Cath: Of course I must start with the Queen of Hearts-to-be herself. She is a really likeable character, especially in the beginning of this book. She's funny, kind, determined, a dreamer, plus she makes delicious desserts and that just instantly makes me want to be best friends with her. I had a lot of sympathy for Cath, she was stuck in a very tough situation. Meyer has created a kind of Victorian style Wonderland in terms of the society, with a woman's future being determined by who she marries and how that will benefit her family. Making decisions for yourself isn't something afforded to the women in Wonderland, unless you want to find yourself rejected by society and wind up destitute. So I did feel for Cath, especially in terms of the pressure put on her to enter into marriage with the King. However, she does also happen to be a truly frustrating character, I found myself wanting to reach into this book and shake her on multiple occasions. Having to watch her stay silent for so long really bothered me. You understand why she does it, but it is hard to read. It felt like she brought so much on herself, so much so that by the end of the book she had lost a lot of my sympathy.
|Me with Jest & Cath|
The King: I absolutely hated the King, which is really the entire point of his character. He is just so passive and useless, the worst kind of person to be in charge of ruling a kingdom. I also found his character super creepy, as he unashamedly and doggedly pursues Cath, a young girl half his age. Not to mention that he comes across as a total idiot and at times talks like an exciting toddler. Yes, it is understandable why Cath doesn't want to marry that man.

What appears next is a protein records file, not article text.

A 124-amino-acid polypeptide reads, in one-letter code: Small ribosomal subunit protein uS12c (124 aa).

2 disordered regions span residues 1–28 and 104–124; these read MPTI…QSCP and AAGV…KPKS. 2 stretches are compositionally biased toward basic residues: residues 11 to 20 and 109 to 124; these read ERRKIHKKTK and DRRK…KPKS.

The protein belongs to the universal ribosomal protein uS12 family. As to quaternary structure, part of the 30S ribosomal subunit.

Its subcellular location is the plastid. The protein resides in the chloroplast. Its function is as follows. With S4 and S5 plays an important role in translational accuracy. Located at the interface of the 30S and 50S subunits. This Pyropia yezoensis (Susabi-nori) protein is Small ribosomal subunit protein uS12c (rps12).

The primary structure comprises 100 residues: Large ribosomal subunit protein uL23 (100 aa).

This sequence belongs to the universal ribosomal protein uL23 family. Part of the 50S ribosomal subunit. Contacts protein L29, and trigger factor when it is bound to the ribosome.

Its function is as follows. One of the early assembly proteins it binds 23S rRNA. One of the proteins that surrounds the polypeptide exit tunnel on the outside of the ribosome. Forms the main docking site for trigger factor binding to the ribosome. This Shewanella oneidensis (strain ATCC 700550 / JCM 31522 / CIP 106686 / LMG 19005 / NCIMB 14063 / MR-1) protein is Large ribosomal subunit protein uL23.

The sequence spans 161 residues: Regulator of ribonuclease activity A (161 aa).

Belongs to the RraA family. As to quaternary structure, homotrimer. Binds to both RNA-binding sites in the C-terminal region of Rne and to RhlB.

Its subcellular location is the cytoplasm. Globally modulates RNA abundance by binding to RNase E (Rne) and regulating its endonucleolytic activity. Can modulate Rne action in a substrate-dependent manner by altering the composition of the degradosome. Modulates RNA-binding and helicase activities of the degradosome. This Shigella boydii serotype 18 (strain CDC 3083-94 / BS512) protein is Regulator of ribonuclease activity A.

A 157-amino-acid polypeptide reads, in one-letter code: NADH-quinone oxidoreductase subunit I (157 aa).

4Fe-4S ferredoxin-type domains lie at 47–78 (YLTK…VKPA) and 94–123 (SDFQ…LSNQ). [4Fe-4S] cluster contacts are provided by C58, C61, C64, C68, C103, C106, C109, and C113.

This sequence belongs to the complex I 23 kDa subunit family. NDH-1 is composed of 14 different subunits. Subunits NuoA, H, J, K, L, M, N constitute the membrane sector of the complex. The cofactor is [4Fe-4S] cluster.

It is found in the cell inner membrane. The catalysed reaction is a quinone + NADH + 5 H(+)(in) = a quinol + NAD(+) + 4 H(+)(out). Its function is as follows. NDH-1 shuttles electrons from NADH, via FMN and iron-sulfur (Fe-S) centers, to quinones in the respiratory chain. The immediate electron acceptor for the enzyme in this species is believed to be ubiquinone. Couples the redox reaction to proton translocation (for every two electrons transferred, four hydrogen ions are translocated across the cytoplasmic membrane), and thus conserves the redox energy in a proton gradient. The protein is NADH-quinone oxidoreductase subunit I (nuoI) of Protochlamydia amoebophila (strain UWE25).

Cath's parents: Some more characters that it is very easy to hate. These two are people of their time, strict in sticking to what society expects of them. They're so certain of themselves and that they know what is best for Cath, what will maker her happy, even though they have absolutely no clue. It's really hard to read books with a Victorian style society, as it is so horribly sexist. Reading a book where you're basically watching parents pimp out their daughter to man half her age is uncomfortable at best. I did not like these two at all, I wanted the Jabberwock to swallow them both whole.
Mad Hatter & The Cheshire Cat: I really like how Meyer decided to play with these classic Alice in Wonderland characters. Cheshire was basically perfect, so sarcastic and superior, he was so spot on and had the perfect cat personality. I am sure if my cat could taken then she'd basically act the exact same way. Hatta was less fun but I adored him as he was the only person willing to call Cath out on her bullshit, her complete inability to fight for what she wanted and for her unfair treatment of Jest. Honestly, he made me want to put the book down and applaud him as finally someone was saying what I was feeling.
Overall, I found Heartless was a really enjoyable read but I didn't completely love it. I actually really enjoyed Meyer's Wonderland and it worked so well for me. However, I did feel this book was much too long and with very little happening for most of the book. A lot of the story is Cath bemoaning her situation, but doing absolutely nothing to change it. It gets tiresome hearing her whine for hundreds of pages whilst taking no action. I did thoroughly enjoy watching Cath and Jest fall for each other though. Personally, I felt the end was a bit manic after so long of nothing happening, and a certain event felt so blink-and-you'll-miss-it that it didn't pack any kind of real emotional punch. There was a lot to like about this book, but aspects I wish were different and would have made it a much more enjoyable read.